Washington, D.C. Newsroom, Nov 10, 2023 / 12:00 pm
Throughout the last two millennia, the Catholic Church has only granted the title “doctor of the Church” to 37 saints, one of whom we celebrate today on Nov. 10: St. Leo the Great, the 45th bishop of Rome.
Pope Leo I, who was the first pope to be remembered posthumously as “the great,” began his papacy in 440 and served until his death in 461. During his pontificate, he worked to clarify doctrines related to Christ’s human and divine natures.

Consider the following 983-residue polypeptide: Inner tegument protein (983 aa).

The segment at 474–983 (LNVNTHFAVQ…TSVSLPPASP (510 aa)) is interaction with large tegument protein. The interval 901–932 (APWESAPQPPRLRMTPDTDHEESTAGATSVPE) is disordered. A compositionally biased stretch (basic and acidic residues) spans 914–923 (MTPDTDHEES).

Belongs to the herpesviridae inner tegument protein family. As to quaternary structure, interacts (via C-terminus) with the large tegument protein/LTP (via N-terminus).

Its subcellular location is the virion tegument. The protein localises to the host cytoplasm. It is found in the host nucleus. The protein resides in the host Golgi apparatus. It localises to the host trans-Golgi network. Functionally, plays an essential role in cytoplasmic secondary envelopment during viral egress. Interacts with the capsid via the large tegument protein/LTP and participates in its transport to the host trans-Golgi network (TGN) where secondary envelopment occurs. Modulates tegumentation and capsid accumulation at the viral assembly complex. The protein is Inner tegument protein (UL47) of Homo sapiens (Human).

The pontiff was a “pope-theologian, but he’s also known as a remarkable bishop,” Thomas Clemmons, a professor of Church history at The Catholic University of America, told CNA, adding that “theologian popes are rare.”
St. Leo’s papacy began nine years after the Council of Ephesus, which condemned Nestorius and the heresy of Nestorianism, leading many of Nestorius’ followers to schism. The heresy rejected the close union of Christ’s human and divine natures and rejected the Marian title of “Theotokos,” or God-bearer, claiming that Mary only gave birth to Christ’s human nature.